Who’s Talking About Option Strategies?Advice to the Advisor
The study results, published just a year and a half ago, represented good news for both Registered Investment Advisors and the Options Industry Council. The OIC had commissioned global research and consulting firm Cerulli Associates to find out how much interest and involvement there is among financial advisors when it came to including options in client portfolios. The report highlighted three important developments:
- One-third of financial advisors were already using options in 20% of their client portfolios.
- Advisors expected to increase the use of options by 30% over the next three years.
- The greatest increase in options usage rates over the next three years was expected to happen in independent RIAs and hybrid RIAs.
One interesting detail that came to light was that advisors who worked for wire houses and national and regional broker-dealers reported the highest volume of options trades compared to independent advisors. (Cerulli theorized that greater centralized support services were offered by the bigger organizations.) The study pointed out that advisors used options for diverse purposes. Large practices (those with more than $500 million in assets under management) placed an even greater emphasis on downside risk along with income generation. The OIC’s stated goal had been to “potentially increase market share of these valuable financial risk management tools.”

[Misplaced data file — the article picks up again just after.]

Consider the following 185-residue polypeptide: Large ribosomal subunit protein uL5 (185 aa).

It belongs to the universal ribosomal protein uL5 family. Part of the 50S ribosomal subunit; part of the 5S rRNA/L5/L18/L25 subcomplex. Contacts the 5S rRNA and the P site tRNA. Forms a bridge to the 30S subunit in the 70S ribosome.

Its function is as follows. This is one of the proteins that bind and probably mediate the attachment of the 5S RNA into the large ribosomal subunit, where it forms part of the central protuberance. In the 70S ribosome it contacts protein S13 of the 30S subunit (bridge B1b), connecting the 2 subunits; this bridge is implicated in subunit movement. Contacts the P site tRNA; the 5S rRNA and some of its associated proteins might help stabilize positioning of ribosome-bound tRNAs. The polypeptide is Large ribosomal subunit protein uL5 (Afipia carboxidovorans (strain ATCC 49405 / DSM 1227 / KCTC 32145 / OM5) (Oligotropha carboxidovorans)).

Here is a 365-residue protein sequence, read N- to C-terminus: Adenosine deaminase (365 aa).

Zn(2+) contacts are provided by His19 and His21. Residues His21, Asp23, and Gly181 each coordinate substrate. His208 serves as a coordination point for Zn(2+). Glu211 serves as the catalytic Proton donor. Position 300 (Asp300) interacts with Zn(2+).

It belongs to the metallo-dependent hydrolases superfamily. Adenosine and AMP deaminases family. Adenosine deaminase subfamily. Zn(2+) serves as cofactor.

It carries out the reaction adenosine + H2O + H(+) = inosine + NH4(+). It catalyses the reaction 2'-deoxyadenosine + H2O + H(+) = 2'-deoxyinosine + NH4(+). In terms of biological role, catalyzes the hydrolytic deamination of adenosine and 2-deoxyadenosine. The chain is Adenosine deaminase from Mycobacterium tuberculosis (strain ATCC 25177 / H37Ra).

In former years, Sheaff Brock Institutional Director Jim Murphy recalls, options were often misunderstood, with many clients unreceptive to discussing options strategies, believing options fall to the far right area on the Efficient Frontier chart. Interestingly, today, Murphy is finding that in many cases it is the advisor who is reluctant to incorporate options in clients’ overall portfolio strategy (although, as the Cerulli study shows, this has begun to change). Lack of time and lack of backup support services, Murphy agrees, account for the greater part of advisor reluctance.
With advisors playing such an important role in helping their clients put stock market volatility into perspective, Sheaff Brock focuses on offering option overlay techniques built around existing portfolios. Outsourcing allows advisors to avoid the time commitment needed to direct options trades in client portfolios while yet attempting to satisfy their clients’ desire for:
- assets to be productive during flat markets
- enhanced cash flow
- risk reduction
With those client needs in mind, Sheaff Brock offers portfolio strategies using option overlays, with the goal of generating conservative, repeatable monthly yield from assets that would otherwise produce little cash flow. Overlay strategies may be recommended to investors who are comfortable taking additional stock market risk with the opportunity to earn added, net-of-fees cash flow, using as underlying collateral:
- concentrated positions of relatively stable corporate stock
- diversified portfolios of ETFs, stocks, and mutual funds
- municipal bonds
As part of comprehensive investment planning and risk management, shouldn’t you be talking with your clients about option strategies?